Norwegian Progress Party protests ‘nationalist’ stamp, Parliament summons Culture Minister / News / The Foreigner

Norwegian Progress Party protests ‘nationalist’ stamp, Parliament summons Culture Minister. UPDATED: Things are far from quiet behind the Blue lines. The Conservatives’ (H) Thorhild Widvey will be facing MPs left, right, and centre in a dispute over FrP, adjectives, and her phone call to a Norway museum’s chairperson of the board after apparently getting new information. The parliamentary summons comes in the wake of the Minister of Culture’s intervention regarding a text written by Trondheim Kunstmuseum director Pontus Kyander. Progress politicians have hardly raised any questions in parliament for half a year and contest they have Far-Right tendencies. The FrP fury flies each time elected officials catch a whiff of this.

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Norwegian Progress Party protests ‘nationalist’ stamp, Parliament summons Culture Minister

Published on Thursday, 13th February, 2014 at 16:04 under the news category, by Michael Sandelson   .
Last Updated on 17th February 2014 at 10:26.

UPDATED: Things are far from quiet behind the Blue lines. The Conservatives’ (H) Thorhild Widvey will be facing MPs left, right, and centre in a dispute over FrP, adjectives, and her phone call to a Norway museum’s chairperson of the board after apparently getting new information.

Trondheim Kunstmuseum
Progress are upset with this museum's director's statements about nationalism. Trondheim Kunstmuseum
Photo: © Erik Reitan/Trondheim kunstmuseum


National superiority is unfounded

The parliamentary summons comes in the wake of the Minister of Culture’s intervention regarding a text written by Trondheim Kunstmuseum director Pontus Kyander.

Progress politicians have hardly raised any questions in parliament for half a year and contest they have Far-Right tendencies. The FrP fury flies each time elected officials catch a whiff of this.

The cat is now amongst the pigeons following the discovery of Mr Kyander’s published words.

Mr Kyander, a Finnish national (in who’s country Swedish is also spoken), wrote a lengthier text last year in the museum’s spring exhibition programme.

One of the themes he deals with in it is the global return of nationalism. In this bicentennial celebratory year of Norway’s constitution, the forthcoming programme also deals with issues of minorities, nations, and nationalism.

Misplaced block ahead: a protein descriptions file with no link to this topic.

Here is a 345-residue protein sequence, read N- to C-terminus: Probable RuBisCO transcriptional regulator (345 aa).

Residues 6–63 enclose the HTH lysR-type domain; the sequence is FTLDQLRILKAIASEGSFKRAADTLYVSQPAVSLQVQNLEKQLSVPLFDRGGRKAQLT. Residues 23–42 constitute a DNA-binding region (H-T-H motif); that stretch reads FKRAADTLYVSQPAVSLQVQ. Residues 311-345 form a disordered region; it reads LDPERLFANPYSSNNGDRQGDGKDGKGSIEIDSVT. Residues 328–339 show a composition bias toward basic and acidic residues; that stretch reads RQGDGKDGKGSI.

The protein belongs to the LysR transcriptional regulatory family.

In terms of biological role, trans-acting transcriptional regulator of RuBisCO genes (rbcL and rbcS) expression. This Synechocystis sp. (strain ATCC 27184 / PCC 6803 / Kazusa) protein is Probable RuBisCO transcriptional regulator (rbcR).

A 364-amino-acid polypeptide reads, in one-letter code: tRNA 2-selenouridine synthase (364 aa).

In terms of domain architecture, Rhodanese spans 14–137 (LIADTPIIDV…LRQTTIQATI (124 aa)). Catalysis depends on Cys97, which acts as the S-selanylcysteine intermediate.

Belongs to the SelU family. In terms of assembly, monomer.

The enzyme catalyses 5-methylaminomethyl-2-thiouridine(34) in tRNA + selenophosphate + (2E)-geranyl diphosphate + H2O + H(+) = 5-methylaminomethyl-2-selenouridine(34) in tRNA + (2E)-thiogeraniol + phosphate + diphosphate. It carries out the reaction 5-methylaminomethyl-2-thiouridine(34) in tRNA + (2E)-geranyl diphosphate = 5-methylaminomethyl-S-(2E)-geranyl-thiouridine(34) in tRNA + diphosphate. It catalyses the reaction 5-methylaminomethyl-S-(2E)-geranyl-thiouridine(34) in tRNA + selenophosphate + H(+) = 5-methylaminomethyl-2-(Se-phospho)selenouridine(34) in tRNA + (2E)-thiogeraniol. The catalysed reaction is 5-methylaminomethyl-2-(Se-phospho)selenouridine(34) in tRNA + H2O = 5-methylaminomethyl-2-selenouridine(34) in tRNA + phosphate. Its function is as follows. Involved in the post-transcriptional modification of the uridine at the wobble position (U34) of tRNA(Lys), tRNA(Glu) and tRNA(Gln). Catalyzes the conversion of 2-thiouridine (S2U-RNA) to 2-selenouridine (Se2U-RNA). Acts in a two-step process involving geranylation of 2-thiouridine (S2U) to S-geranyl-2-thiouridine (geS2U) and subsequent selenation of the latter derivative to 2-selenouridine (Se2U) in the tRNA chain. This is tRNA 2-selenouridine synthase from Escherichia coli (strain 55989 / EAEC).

Mr Kyander expresses his views about “nationalism in its ugliest form”. He talks in relation to people feeling superiority over others Culture Minister Thorhild Widvey
Culture Minister Thorhild Widvey
Ilja C. Hendel
with claims such as “We are better, as we are richer/older/younger/democratic/are a republic/are a kingdom/have a richer culture/have more weapons/finer nature and better views/are of a better race”.

In his view, nationalism is not purely to do with people being confident and proud of whom they are, what they have achieved, or positive feelings about a place just because they live there.

He adds that these feelings are formed into an ideology in the framework of nationalism, “and this ideology says in short: “We are better”.

“In this sense, Norwegian nationalism is no better than any other. It is the same, it behaves just like any other form of nationalism, and it comes with the same mechanisms of exclusion,” he writes. “Nationalist parties – FrP is one – are dangerous as they make relative notions of human communality, of human rights, of equality.”

“They are an acid eating our souls, eroding our respect for others – if these others for one or another reason walk on the same soil as we ourselves. This is our land, not theirs. We are proud owners of this nation, and they are not. We have rights, they have not."

Not just about Progress

Pontus Kyander, the museum's director
Pontus Kyander, the museum's director
© Benjamin Olavsen/Trondheim kunstmuseum
“I’m not talking primarily about FrP,” Mr Kyander tells The Foreigner. “Nationalism is a term for a sort of identity focused on the nation, as well perhaps religion and other aspects.

He also comments that any focus on nationalism in Norway needs to take into account that it is a country with a number of other minorities.

“This [focusing on nationalism] might exclude others. Norwegian nationalism is no better or worse than any other nationalism,” says Mr Kyander.

According to him, the current debate on the issue regarding his text is not about Progress and nationalism.

“It’s about issues to do with freedom of speech, constitutional rights, and government intervention. The government’s intervention is micro-management of a small local museum. To put it this way, they have a very busy period ahead, and there’s no reason for why they should get themselves involved in these issues at all.”

“I’m still quite shocked about this being the way it works. A government Minister shouldn’t call people every time they write something he/she disagrees with. I’m rather dumbfounded,” Mr Kyander remarks.

The Foreigner asked the Ministry of Culture why the issue has only come up now, considering the programme was published last month.

"This is because Minister of Culture Thorild Widvey's political advisor informed her about the possible news story in regional paper Adresseavisen," says press spokesperson Elisabeth Fjørtoft.

The publication ran the articles this week.

"She informed the Minister of this," Ms Fjørtoft concludes.




Published on Thursday, 13th February, 2014 at 16:04 under the news category, by Michael Sandelson   .
Last updated on 17th February 2014 at 10:26.

This post has the following tags: norwayimmigration, foreignersnorway, progressparty.





  
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